To be willing to undertake appropriate training with respect to health & safety issues, insurance liability and general good practice as necessary for the voluntary work undertaken. [volunteers need to understand they are responsible for their own health and safety and to raise any health and safety issues they observe with the appropriate person] yes yes
To abide by any relevant policies and procedures.   yes
To offer suggestions for changes/improvements in working practices to the Volunteer Co-ordinator/Project Officer.   yes

 

When it goes wrong …

Good practice procedures around volunteer involvement are essential and should cover all elements of involving volunteers.  If a volunteer feels unfairly treated and the organisation does not have robust, transparent procedures in place to deal with problem solving around their volunteers, they may be tempted to attempt to go to an employment tribunal.

“I’ve been volunteering for XXXX for three years and receive a set sum every week for expenses to make sure that I am not out of pocket.  We also receive this when we do not come in due to being not well or away on holidays with our families.  I had to commit to work 12 hours per week as a ‘volunteer’ and receive £25 per week (subsequently increased to £40) ‘to cover expenses’.  When I became pregnant I was dismissed.  I have taken the organisation to court to claim sex discrimination and unfair dismissal due to sex.”

So has this volunteer been treated unfairly?  The tribunal had to decide whether she was working under a contract of employment in order to claim unfair dismissal. It’s quite clear that the organisation had unwittingly created an employment contract, so she was in fact considered an employee by the fact that she received a fixed payment for volunteering, which was even paid when she was on holiday or off sick, plus she was volunteering for a fixed commitment of 12 hours per week. She thus had rights to claim unfair dismissal.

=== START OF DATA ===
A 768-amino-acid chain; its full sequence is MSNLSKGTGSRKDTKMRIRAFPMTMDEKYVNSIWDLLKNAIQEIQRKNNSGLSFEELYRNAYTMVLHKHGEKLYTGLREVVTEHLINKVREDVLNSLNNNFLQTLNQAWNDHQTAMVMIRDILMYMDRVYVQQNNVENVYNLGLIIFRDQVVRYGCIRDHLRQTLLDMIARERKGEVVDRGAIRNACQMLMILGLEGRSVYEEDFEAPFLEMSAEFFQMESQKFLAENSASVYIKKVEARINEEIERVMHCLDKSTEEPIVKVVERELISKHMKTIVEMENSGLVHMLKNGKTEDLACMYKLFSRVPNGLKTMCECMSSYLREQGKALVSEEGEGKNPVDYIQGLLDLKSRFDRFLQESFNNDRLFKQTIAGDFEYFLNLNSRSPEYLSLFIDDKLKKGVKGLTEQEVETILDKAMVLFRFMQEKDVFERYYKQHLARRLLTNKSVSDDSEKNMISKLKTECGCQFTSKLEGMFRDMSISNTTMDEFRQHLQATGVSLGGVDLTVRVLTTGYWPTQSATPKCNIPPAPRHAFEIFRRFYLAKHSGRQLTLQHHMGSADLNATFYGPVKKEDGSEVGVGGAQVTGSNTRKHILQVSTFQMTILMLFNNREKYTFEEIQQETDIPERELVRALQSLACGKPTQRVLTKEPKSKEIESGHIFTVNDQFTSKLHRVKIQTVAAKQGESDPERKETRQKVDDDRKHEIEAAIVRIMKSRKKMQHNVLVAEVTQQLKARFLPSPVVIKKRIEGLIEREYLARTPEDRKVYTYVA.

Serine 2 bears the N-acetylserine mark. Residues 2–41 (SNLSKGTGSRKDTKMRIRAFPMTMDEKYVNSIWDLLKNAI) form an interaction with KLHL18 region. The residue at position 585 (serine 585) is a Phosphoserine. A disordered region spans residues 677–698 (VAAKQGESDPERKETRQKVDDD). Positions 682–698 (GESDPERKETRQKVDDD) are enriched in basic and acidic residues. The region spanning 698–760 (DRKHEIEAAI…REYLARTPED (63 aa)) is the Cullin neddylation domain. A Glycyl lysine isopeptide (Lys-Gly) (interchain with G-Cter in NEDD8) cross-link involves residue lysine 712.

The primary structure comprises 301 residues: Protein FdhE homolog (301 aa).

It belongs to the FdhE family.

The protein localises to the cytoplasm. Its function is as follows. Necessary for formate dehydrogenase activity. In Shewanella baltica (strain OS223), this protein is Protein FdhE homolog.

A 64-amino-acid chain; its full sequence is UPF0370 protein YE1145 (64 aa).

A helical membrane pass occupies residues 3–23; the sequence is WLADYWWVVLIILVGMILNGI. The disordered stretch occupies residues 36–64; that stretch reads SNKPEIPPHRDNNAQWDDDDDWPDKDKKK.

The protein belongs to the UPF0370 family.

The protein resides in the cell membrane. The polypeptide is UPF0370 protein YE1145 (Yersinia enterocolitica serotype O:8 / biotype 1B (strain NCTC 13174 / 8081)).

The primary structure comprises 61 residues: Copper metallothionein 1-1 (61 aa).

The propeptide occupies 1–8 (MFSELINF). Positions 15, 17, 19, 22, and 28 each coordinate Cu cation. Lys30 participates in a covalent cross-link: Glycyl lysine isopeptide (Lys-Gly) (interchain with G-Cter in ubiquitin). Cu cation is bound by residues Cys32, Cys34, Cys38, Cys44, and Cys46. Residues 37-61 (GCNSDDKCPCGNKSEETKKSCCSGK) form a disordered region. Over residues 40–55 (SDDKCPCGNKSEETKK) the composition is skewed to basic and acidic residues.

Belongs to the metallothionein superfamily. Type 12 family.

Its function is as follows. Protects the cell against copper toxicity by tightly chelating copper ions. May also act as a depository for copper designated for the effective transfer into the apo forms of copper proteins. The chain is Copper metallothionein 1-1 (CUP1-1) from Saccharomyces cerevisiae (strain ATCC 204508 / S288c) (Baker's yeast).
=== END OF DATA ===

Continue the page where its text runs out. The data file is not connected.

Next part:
“Myself and the other volunteers sign a written agreement and we are expected to attend monthly meetings and induction training. There is no minimum time commitment by volunteers and XXXX reimburse actual out of pocket expenses only. We claim we are employees.”

What do you think about this grievance? Do the volunteers have employment rights?  In this case they don’t for the following reasons:

  1. “expected to attend” – means there is no obligation on the part of the volunteer to attend if they do not wish to
  2. “no minimum time commitment” – the volunteers are not signed up to volunteer for a fixed amount of time per week
  3. “reimburse actual out of pocket expenses only” – there are no fixed amounts

The organisation is clearly very careful to ensure they have good practice in place around involving volunteers, so do not create an employment contract with their volunteers.

Please don’t forget if you need any help or support I’m happy to help and that’s what I’m here for 🙂  Just contact me on eileen@dudleycvs.org.uk

2 thoughts on “A volunteer’s eye view of … volunteers’ rights #tuneintuesdays

  1. Thanks so much for this great post and excellent examples of legal rights versus good practices. Having an understanding of policies and legal implications can save us from lawsuits and also demonstrate to the volunteers that we take their commitments seriously and want to protect them.

    Like